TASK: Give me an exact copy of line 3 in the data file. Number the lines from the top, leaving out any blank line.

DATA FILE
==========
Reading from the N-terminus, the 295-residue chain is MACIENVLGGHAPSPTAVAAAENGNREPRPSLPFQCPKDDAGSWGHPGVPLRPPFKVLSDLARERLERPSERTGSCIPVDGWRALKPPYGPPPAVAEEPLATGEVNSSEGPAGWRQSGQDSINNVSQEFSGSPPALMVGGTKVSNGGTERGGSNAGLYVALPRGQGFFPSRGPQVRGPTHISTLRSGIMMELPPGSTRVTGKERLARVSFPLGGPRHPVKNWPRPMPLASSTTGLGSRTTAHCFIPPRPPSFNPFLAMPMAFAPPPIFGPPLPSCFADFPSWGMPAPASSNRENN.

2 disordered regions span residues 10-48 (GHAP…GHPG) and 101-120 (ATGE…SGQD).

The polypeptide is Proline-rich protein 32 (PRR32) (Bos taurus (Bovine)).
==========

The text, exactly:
The polypeptide is Proline-rich protein 32 (PRR32) (Bos taurus (Bovine)).